With midnight sun comes an early morn. The sun is shining brightly – it’s a perfect morning and setting for a hike.
Cobwebs from a late night dusted off, coffee downed, it’s exercise gear on and camera firmly in hand. Luckily for us, there’s a dirt track that winds up the mountain.
It’s a steep climb that’s rewarded with stunning views and a close up look at the ice drifts. It’s extraordinary to me, that throughout summer’s heat, snow and ice survive, with some drifts taller than Chris. Waterfalls have sprung up, running the ice melt into the fjord below. There’s a revelation too, the ice drifts melt from below, creating archways and gravity defying shapes.
On the mountain, everything is in miniature, bar rock and stone. There are no trees, only barely ankle high shrubbery, moss and lichen. A closer inspection reveals all below climes have to offer, shrunk to survive in challenging conditions. There are wildflowers in all colours, but they’re the size of a match head. Tiny butterflys and birds too. Occasionally, we hear a clang of bells – sheep grazing on high. Apparently over 2 million sheep are released to graze free each summer in Norway. They have a hashtag all their own: #sheepwithaview
The tiny wildflowers have me entranced and I go off path for a belly on the ground close-up. It’s only here that my camera does justice to what I see. In taking a landscape shot, there’s no conveying the breadth of what’s in front of me.
Post hike we traverse the downside of the mountain, thankfully at a gentler decline, and continue along the Hardanger way, this time along the Sognefjorden, the longest ice free fjord in Norway.
Before we get there though, we drive past the last of Hardangerfjord. It offers up a last gift, an iceberg, cleaved from a drift. In clear water, its underwater underbelly is as visible as its above water peak. A little further on, a new one is calving, held on by a mere edge to the main drift. Living in the heat of home, this is a stunning, rare sight.
We stop for lunch on a scenic plateau, only to have friends drop in. Three of the 2 million sheep know a soft target when they see one, and bolt over for treats. A ewe and twins. They’re very cute and happily accept pats for treats, baa’ing loudly when either stop. Luckily for them, once we’ve finished, a new batch of tourists front and make with the treats. These are not silly sheep.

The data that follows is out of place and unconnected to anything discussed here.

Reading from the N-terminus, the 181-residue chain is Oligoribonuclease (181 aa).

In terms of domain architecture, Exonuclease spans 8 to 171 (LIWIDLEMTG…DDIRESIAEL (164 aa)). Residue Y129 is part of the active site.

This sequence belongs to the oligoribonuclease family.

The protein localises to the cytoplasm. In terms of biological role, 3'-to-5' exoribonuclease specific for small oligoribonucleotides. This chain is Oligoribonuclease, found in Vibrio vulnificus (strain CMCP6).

Sognefjorden presents in the valley. It’s vast, a deep, deep, blue in sun, slate grey in cloud. It dwarfs yesterday’s fjord and we hug its boundary along some pretty hairy roads, one vehicle wide, with limited passing places. Again, its a photographer’s dream and I do my best to comply.
Here, we are travelling truly North, crossing the fjord by ferry from Vangsnes to Hella, stopping only to buy raspberries fresh off the farm. The berries here are excellent.
The northern bank offers a very different view. We are now in the Fjoelandfjorden, a “finger” of the Hardangerfjord. This shore is home to orchards: apples, plums, pears and raspberries dot the slopes. It’s a little more populated too, still well set out with plenty of space, but not the open slopes and scattered cottages of the southern bank.
Fjoelandfjorden passes to Lustrafjorden, in a Northeast direction. Just as exquisite as its predecessor, it offers a twist. Waters not blue, but instead an intense, almost unbelievable aqua. It’s like driving through a postcard, each turn more glorious than the prior. Google tells me the colour is a trick of the angle at which light is reflected. I prefer to think of it as magic, a completely divine, special, magical place. Frequent waterfalls complete the picture. It’s oh so gloriously beautiful.
By now it’s late afternoon, and time to stop for the night (which never comes). Buoyed up by last night on a mountain top, Chris is determined to repeat the experience.
We pass the last of Lustrafjorden’s glorious waters and prepare for a mountain goat climb to the roof of Norway, oncoming traffic, hairpin turns and tiny roads be damned.
We’re soon past the tree line and well into snow covered mountains, me terrified most of the way. 90% of the way up, and a very large truck later, I lose my nerve and beg Chris to stop.
It’s as stunning as last night’s spot, snow on one side, bare mountain on the other, with a rocky outcrop we climb before dinner.
A stiff drink and a lie down for me. That drive up got the better of me. Even with that though, I’m falling more in love with Norway every day.